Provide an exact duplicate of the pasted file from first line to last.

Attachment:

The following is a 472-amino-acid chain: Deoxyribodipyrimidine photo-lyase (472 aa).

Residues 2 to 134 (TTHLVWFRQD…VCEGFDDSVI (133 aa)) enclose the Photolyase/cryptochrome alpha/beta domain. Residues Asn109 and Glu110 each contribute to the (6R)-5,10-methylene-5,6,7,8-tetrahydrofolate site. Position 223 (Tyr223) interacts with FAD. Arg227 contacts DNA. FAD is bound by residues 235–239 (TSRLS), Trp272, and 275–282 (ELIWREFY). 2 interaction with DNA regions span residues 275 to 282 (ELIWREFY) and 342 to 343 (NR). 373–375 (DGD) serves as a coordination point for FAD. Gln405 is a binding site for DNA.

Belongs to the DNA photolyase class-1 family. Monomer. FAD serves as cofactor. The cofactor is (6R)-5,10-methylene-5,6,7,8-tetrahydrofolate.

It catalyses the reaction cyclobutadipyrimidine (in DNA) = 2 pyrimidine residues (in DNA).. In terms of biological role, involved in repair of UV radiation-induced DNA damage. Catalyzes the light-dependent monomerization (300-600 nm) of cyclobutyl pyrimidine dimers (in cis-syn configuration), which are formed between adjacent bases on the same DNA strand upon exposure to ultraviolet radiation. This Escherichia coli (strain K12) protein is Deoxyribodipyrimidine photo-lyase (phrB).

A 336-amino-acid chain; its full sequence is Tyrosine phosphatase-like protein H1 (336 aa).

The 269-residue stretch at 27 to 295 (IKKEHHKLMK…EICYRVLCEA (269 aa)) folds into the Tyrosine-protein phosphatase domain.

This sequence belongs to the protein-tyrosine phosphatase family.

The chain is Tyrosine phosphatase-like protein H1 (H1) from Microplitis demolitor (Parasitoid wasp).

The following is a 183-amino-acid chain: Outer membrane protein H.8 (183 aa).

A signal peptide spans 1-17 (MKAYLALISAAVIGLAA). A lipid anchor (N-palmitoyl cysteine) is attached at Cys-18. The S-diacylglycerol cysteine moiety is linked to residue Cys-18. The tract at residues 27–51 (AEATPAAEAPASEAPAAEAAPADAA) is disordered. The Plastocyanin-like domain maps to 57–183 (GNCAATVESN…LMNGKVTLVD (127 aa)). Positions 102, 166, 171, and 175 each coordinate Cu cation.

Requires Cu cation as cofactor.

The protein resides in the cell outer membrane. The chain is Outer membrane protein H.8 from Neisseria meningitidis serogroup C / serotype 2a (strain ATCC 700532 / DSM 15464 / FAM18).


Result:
The following is a 472-amino-acid chain: Deoxyribodipyrimidine photo-lyase (472 aa).

Residues 2 to 134 (TTHLVWFRQD…VCEGFDDSVI (133 aa)) enclose the Photolyase/cryptochrome alpha/beta domain. Residues Asn109 and Glu110 each contribute to the (6R)-5,10-methylene-5,6,7,8-tetrahydrofolate site. Position 223 (Tyr223) interacts with FAD. Arg227 contacts DNA. FAD is bound by residues 235–239 (TSRLS), Trp272, and 275–282 (ELIWREFY). 2 interaction with DNA regions span residues 275 to 282 (ELIWREFY) and 342 to 343 (NR). 373–375 (DGD) serves as a coordination point for FAD. Gln405 is a binding site for DNA.

Belongs to the DNA photolyase class-1 family. Monomer. FAD serves as cofactor. The cofactor is (6R)-5,10-methylene-5,6,7,8-tetrahydrofolate.

It catalyses the reaction cyclobutadipyrimidine (in DNA) = 2 pyrimidine residues (in DNA).. In terms of biological role, involved in repair of UV radiation-induced DNA damage. Catalyzes the light-dependent monomerization (300-600 nm) of cyclobutyl pyrimidine dimers (in cis-syn configuration), which are formed between adjacent bases on the same DNA strand upon exposure to ultraviolet radiation. This Escherichia coli (strain K12) protein is Deoxyribodipyrimidine photo-lyase (phrB).

A 336-amino-acid chain; its full sequence is Tyrosine phosphatase-like protein H1 (336 aa).

The 269-residue stretch at 27 to 295 (IKKEHHKLMK…EICYRVLCEA (269 aa)) folds into the Tyrosine-protein phosphatase domain.

This sequence belongs to the protein-tyrosine phosphatase family.

The chain is Tyrosine phosphatase-like protein H1 (H1) from Microplitis demolitor (Parasitoid wasp).

The following is a 183-amino-acid chain: Outer membrane protein H.8 (183 aa).

A signal peptide spans 1-17 (MKAYLALISAAVIGLAA). A lipid anchor (N-palmitoyl cysteine) is attached at Cys-18. The S-diacylglycerol cysteine moiety is linked to residue Cys-18. The tract at residues 27–51 (AEATPAAEAPASEAPAAEAAPADAA) is disordered. The Plastocyanin-like domain maps to 57–183 (GNCAATVESN…LMNGKVTLVD (127 aa)). Positions 102, 166, 171, and 175 each coordinate Cu cation.

Requires Cu cation as cofactor.

The protein resides in the cell outer membrane. The chain is Outer membrane protein H.8 from Neisseria meningitidis serogroup C / serotype 2a (strain ATCC 700532 / DSM 15464 / FAM18).